QUARTERMASTER-GENERAL'S OFFICE, Washington City, July 28, 1864.
Major General J. G. FOSTER,
Commanding Department of the South, Hilton Head, S. C.:
GENERAL: I have examined the report of Captain John H. Moore of the 16th instant, with your indorsement, asking for six light-draught steamers, and reporting the condition of the steamers on duty in the Department of the South. The Delaware sailed from New York on the 26th instant. The Rescue sails from Baltimore to-day. The Island City will be ready to sail on the 31st instant. The Planter and Philadelphia will be ready in a few days and will be sent to you. The Ben De Ford has been under repair. She is expected to be ready by August 6. She is a large vessel, burning much coal, and requires an expensive crew. She is a powerful and excellent steamer, capable of rendering most valuable service-one of the best in our service. I hesitate to send her back to the Department of the South, where I understand she has been idle for months with fires banked, burning out her boilers and doing nothing, kept in waiting for the movements of the commanding general. She is too expensive and valuable for a yacht. A much smaller and less costly steamer ought to serve for the purpose of transportation of a general commanding from place to place. The De Ford costs the United States, besides coal, &500 a day-$15,000 per month; at which rate each trip of a general officer costs the United States about $20,000.
I find by Captain Moore's report that there are twenty-eight steamers owned and chartered in the service of the United States in the Department of the South, and of these he reports only six available for outside work, and nearly all in bad condition. I trust that under your management of the affairs of the Department of the South no such discreditable condition of things will be allowed. If these vessels had been properly repaired, with the appliances so liberally provided by the quartermaster's department at Hilton Head, and when subject to injuries which the shops at that place at that place could not repair, had been sent promptly North, they could have been kept in serviceable condition and would have been promptly returned. This report shows a shiftless management which is most discreditable. I hope you will enforce a better rule.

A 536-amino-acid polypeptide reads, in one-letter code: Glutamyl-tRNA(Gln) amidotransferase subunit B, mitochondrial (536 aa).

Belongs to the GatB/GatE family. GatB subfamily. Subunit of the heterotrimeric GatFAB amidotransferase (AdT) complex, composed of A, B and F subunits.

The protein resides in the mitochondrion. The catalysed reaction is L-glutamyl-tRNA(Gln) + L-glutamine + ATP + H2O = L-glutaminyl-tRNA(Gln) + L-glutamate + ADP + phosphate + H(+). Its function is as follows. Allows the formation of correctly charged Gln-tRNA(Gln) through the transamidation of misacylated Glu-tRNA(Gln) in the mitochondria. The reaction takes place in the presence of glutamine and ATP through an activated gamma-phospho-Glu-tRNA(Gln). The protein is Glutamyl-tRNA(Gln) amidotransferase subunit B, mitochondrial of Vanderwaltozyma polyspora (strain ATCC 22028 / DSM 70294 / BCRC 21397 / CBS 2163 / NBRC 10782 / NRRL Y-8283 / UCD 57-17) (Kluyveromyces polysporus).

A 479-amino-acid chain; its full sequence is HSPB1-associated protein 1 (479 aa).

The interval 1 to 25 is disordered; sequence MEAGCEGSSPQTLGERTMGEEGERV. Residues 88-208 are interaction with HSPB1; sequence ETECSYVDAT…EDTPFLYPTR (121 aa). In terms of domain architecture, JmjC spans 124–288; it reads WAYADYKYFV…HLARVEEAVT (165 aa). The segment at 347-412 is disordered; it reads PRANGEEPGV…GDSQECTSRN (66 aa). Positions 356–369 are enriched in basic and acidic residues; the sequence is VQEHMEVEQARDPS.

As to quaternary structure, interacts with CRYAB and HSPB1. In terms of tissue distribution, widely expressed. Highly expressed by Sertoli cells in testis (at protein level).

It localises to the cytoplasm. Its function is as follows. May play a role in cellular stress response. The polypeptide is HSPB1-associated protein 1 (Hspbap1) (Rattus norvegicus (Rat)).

Very respectfully, your obedient servant,
M. C. MEIGS,
Quartermaster-General and Brevet Major-General.
HDQRS. NORTHERN DISTRICT, DEPT. OF THE SOUTH, Folly Island, S. C., July 28, 1864.
Captain W. L M. BURGER,
Assistant Adjutant-General, Dept. of the South:
CAPTAIN: I have the honor to report that on the night of the 25th to the 26th instant, 1 sergeant and 3 privileges of the First South Carolina Artillery (Companies E and K) deserted from Fort Johnson and, crossing the marsh, were picked up by our boat infantry near Paine's Dock. In the way of general information they state that the news of General Grant's being killed was first given by a deserter from our army, and afterward claimed to be extracted from the Northern papers. One of them had heard that Grant's army had withdrawn from in front of Petersburg. From General Sherman the news of